What is expense ratio? Does it impact the net asset value (NAV) of a mutual fund scheme?

—Naina Sutaria

Expense ratio is the measure of fee charged by the mutual fund company to manage your money. Such fees range from, say, 0.10% to 2.5% per year depending on the type and size of funds. Liquid funds charge the least expense ratio, and equity funds charge the most. As the size of a fund goes up, the expense ratio goes down as the cost of managing the funds decreases with asset size. Expense ratio is deducted from the corpus of the fund on a daily basis. This ensures that each investor pays fees that is exactly proportional to the number of days that they stay invested in a fund. This deduction eventually reflects in the NAV of the fund.

The lower the expense ratio (also called total expense ratio or TER) of a fund, the higher the profits of the investment that accrue to the investor. However, TER should not be the main criteria in terms of choosing funds, especially when it comes to managed funds (as opposed to index funds). A well-managed fund would likely return higher post-fee returns than a poorly managed fund. That said, if there are two funds that are similar in terms of risk and return profiles, then choosing the one with a lower TER would be wiser.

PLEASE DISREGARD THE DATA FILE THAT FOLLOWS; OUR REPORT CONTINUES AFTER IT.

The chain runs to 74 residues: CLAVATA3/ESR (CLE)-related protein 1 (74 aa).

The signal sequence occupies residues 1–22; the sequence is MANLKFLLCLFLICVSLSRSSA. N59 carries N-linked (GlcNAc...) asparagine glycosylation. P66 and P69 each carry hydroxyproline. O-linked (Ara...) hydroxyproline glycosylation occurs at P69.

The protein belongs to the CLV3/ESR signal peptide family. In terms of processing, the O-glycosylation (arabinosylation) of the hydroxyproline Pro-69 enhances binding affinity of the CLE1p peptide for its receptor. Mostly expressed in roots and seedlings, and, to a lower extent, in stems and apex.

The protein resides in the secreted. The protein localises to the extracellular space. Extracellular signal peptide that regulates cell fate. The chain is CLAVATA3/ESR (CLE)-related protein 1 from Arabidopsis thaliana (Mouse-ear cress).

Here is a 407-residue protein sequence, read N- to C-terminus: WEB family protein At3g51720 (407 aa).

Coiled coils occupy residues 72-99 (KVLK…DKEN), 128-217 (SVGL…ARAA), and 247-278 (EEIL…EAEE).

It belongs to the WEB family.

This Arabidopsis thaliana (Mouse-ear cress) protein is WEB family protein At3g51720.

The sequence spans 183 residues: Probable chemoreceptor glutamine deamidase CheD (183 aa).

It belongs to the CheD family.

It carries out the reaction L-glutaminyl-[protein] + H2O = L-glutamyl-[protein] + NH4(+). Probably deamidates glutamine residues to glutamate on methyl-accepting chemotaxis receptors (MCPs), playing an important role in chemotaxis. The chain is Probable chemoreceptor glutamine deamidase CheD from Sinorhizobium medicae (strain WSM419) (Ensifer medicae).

I invest 4,000 each in ICICI Pridential Bluechip, Axis Midcap, Mirae Asset India Equity, Axis Focused 25 and HDFC Small Cap. My time horizon is 8-10 years and I want to build a corpus of 1.3 crore. Please advise.

—Name withheld on request

To build a corpus of 1.3 crore in 10 years, you would need to save and invest close to 55,000 a month between now and then. At present, you are investing 20,000 a month, and this will get you to about 45 lakh in the same period (assuming a 12% annual return over this period). So, before finalizing the fund portfolio, you would need to ensure that you are investing sufficiently to meet your goals. As far as the schemes go, you are investing equal parts in a large-cap fund, two mid- or small-cap funds and two funds that are diversified. Most of the funds you have chosen are of reasonable quality. You may want to consider replacing one of the two Axis MF funds with equivalents such as L&T Midcap or Franklin India Equity. Other than that, you can leave your portfolio and allocations as they are. You should focus mainly on investing more every month to get to your target.

Srikanth Meenakshi is co-founder and COO, FundsIndia.com.